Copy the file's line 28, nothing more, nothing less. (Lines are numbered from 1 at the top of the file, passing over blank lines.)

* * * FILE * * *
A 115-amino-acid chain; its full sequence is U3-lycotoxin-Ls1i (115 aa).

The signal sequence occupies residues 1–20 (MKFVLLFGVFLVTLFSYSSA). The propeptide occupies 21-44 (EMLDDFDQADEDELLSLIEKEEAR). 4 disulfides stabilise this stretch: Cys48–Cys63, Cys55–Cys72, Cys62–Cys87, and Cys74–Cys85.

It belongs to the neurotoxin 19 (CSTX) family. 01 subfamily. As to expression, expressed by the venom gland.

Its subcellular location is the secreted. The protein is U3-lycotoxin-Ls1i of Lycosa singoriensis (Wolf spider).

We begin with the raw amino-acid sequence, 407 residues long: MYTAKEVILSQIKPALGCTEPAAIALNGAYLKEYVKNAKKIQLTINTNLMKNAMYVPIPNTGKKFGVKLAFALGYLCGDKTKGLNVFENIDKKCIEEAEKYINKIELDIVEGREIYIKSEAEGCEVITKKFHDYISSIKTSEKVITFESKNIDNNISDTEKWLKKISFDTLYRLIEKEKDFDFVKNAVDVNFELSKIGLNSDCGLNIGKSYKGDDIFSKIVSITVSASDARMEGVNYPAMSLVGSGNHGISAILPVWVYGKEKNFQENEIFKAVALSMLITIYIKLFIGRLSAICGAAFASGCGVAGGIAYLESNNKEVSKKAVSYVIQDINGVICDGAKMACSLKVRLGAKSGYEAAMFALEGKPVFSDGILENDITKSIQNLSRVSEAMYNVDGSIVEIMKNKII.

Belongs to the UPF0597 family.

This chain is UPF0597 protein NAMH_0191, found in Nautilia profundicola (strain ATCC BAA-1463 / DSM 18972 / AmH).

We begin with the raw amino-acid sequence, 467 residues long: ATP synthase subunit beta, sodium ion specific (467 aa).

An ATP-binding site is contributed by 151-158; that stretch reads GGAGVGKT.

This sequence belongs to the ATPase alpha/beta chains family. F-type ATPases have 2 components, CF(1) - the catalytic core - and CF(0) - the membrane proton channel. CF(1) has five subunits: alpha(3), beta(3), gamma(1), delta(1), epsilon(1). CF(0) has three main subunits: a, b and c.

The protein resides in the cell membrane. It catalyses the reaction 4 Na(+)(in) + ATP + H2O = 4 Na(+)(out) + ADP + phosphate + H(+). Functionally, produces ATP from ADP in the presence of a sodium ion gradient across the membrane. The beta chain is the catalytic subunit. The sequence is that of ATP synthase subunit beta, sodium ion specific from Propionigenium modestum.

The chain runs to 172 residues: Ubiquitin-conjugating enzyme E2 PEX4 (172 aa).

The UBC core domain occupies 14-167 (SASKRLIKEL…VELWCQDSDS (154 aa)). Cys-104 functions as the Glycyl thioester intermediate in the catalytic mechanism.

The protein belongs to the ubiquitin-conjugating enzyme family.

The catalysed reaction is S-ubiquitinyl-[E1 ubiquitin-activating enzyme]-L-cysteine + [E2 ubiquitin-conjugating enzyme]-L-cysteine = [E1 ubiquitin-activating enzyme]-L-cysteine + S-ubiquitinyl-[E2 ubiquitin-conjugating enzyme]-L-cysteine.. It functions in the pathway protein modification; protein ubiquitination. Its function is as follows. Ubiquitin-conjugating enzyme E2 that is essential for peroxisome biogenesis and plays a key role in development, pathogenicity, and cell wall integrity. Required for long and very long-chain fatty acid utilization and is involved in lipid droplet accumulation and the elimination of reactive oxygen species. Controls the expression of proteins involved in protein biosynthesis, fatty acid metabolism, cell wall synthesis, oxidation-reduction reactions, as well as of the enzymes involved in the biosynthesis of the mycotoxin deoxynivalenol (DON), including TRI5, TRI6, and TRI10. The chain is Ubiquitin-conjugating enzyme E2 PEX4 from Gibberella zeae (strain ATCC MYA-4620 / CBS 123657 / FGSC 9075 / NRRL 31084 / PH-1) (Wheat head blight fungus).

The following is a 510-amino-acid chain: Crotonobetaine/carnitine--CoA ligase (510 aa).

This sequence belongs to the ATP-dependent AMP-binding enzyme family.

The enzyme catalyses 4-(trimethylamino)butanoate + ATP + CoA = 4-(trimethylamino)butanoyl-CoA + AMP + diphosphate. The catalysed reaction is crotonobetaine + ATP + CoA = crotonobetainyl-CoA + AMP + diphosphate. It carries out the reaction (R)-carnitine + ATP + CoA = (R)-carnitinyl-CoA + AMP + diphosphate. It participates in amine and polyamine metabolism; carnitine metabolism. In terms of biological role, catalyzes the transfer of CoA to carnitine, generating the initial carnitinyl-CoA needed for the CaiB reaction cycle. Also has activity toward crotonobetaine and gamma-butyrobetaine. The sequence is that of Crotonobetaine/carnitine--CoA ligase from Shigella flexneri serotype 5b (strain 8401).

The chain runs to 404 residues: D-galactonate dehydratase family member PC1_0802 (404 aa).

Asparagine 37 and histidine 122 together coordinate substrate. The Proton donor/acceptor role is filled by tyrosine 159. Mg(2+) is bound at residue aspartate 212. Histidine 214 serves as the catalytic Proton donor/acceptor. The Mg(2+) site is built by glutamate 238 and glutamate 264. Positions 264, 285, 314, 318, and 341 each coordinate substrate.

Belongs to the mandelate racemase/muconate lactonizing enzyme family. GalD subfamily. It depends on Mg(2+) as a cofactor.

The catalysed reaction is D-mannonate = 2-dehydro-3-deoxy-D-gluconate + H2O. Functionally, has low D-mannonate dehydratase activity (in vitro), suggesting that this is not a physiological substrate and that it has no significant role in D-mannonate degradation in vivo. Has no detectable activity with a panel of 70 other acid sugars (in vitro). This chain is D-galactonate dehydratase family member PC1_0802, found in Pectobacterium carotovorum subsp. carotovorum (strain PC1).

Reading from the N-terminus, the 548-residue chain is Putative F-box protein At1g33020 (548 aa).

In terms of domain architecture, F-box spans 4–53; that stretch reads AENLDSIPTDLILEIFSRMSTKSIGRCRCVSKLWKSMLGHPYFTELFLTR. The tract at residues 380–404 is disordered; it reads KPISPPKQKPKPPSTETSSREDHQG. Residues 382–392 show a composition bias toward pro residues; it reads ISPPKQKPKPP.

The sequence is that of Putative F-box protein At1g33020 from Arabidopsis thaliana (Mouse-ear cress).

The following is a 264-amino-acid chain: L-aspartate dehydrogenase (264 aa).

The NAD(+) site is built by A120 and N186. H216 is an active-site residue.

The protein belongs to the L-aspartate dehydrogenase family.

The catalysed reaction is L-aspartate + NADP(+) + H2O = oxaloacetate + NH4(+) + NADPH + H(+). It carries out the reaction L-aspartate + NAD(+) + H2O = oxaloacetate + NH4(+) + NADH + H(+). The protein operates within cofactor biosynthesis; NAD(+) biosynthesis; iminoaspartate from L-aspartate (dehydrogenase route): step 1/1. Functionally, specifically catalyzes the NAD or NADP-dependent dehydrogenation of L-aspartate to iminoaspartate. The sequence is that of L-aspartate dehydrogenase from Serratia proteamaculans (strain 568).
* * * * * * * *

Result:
The protein belongs to the L-aspartate dehydrogenase family.